Natalie Portman's Directorial Debut & Paper Towns' Nat WolffBy Gerri Miller
See how Portman is making her big splash in Israel and don't miss Paper Towns with Nat WolffGo To Pop Culture
Review of Hester Among the Ruins: A Novel By Binnie Kirshenbaum. New York: W.W. Norton, 2002. 286 pp. $24.95.
Hester Rosenbaum, a Jewish American biographer, and Heinrich Falk, a German (Christian) historian twenty years her senior, whose life she is documenting, have an "affair to remember." It is passionate, erotic, and, ultimately, loving. But because the two necessarily spend so much time recalling and recreating the past--his, Germany's, and, indirectly, hers (Hester's parents were German-Jewish refugees), theirs is also an "affair of remembering," doomed from the outset.
Hester decides to write Heinrich's biography because she believes that by relaying the story of an "ordinary German" war baby, she can unravel the tangled threads which comprise the identity of post-war Germany. Indeed, like his nation, Heinrich is much more than the rather charming, if eccentric, self-centered philanderer living life very much "in the moment" that he appears to be on the surface. As his relationship with Hester intensifies, Heinrich is revealed as a man obsessively fascinated with his ideological heritage--a heritage that begins to arouse suspicion in Hester--and the reader.
Through Hester, the reader glimpses the complicated, often paradoxical relationship modern Jews have with present-day Germany. For example, at one point Hester sees a group of soccer enthusiasts and thinks they resemble militant youths--not unlike the thugs that roamed German streets "hunting" Jews a half century earlier. On the other hand, she notices, not entirely without satisfaction, that she receives much better service in restaurants when she wears a Star of David.
Hester's Jewish identity is flimsy at best, since she was raised by parents who were, like many refugees of that era, obsessive "wannabes"--determined to become as American as possible. That her parents were never accepted by their "American" (read, non-Jewish) neighbors or colleagues--their accents and their European ways were too off-putting and alienating--didn't stop them from downplaying their Jewishness so that Hester might become "100% American."
Heinrich is as cavalier about Christianity as Hester is about Judaism. Often, when two people born into different faiths become a couple and neither is a believer, the relationship is more properly described as "intercultural" than "interfaith." This is true for Hester and Heinrich, who seem able to surmount both their cultural and age differences.
But the most divisive issue in their relationship--one that can't be resolved either through love or determination--is history, specifically, the respective roles of their parents during the Holocaust. Hester simply cannot get beyond the fact that her parents (and her people) were the victims, while Heinrich's were the perpetrators. At one point, Hester wonders:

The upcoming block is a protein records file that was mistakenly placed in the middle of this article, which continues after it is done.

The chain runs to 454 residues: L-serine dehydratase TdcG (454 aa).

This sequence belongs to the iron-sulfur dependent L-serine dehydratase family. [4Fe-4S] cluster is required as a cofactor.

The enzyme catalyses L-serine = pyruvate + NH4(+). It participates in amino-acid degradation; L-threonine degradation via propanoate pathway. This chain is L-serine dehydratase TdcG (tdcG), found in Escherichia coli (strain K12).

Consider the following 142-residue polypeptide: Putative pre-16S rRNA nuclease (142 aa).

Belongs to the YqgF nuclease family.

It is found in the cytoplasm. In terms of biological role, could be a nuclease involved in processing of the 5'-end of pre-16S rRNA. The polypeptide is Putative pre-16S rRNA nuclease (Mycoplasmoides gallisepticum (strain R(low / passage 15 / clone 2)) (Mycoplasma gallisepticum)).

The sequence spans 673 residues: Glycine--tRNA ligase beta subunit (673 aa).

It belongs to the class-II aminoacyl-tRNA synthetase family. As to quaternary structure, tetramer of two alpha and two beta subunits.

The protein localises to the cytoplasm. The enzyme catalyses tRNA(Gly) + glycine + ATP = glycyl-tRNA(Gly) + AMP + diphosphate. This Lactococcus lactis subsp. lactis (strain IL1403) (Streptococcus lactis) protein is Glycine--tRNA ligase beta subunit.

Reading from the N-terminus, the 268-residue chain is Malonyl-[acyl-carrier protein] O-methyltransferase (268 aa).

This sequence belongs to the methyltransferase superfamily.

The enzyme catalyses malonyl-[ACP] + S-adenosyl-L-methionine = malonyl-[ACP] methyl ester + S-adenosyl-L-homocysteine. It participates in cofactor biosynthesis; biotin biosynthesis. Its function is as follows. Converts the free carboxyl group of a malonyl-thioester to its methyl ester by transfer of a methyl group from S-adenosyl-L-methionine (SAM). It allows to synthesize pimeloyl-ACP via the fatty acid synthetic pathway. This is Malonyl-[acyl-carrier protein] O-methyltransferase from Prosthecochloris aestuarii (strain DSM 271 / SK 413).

"Is it possible to make him understand how, at school, when we opened our history books to those pictures, I winced? Just like they always show that picture of the boy with his arms raised, there's another one that you can't escape, one that is used everywhere, in all the books on the subject. It's the one taken on the day of the Anschluss of the old man scrubbing the city sidewalk with a toothbrush while a pair of Brownshirts stand over him laughing. Can I ever make HF understand how, for years, I thought that was my grandfather in the picture?"
During a discussion about the chasm that separates them, Hester tells Heinrich: "Your parents were a people who made history happen. Mine were the by-product."
Besides brilliantly examining Hester's (and hence modern Jews') ambivalence toward Germany, Kirshenbaum also exposes the inconsistent psycho-emotional responses Jews elicit in contemporary Germans. For side by side with their sense of shame is a perverse atonement manifested in a fashionable "philo-Semitism," which is why Hester receives such over-the-top service in restaurants when she wears the Star of David. Such fawning, unctuous behavior is, of course, just another way of marginalizing Jews all over again.
This sometimes darkly comic, sometimes sad, and always thought-provoking novel is introduced with the following quote by James Baldwin, "People are trapped in history and history is trapped in them." Readers are thus forewarned that they are entering terrain in which history is a force with which to be reckoned, and they will need to consider whether any of us can truly escape its fallout.
If Kirshenbaum's characters reflect her conviction, it would seem she thinks we cannot escape history, for neither Hester nor Heinrich can ultimately elude the terrible legacy that shaped them both.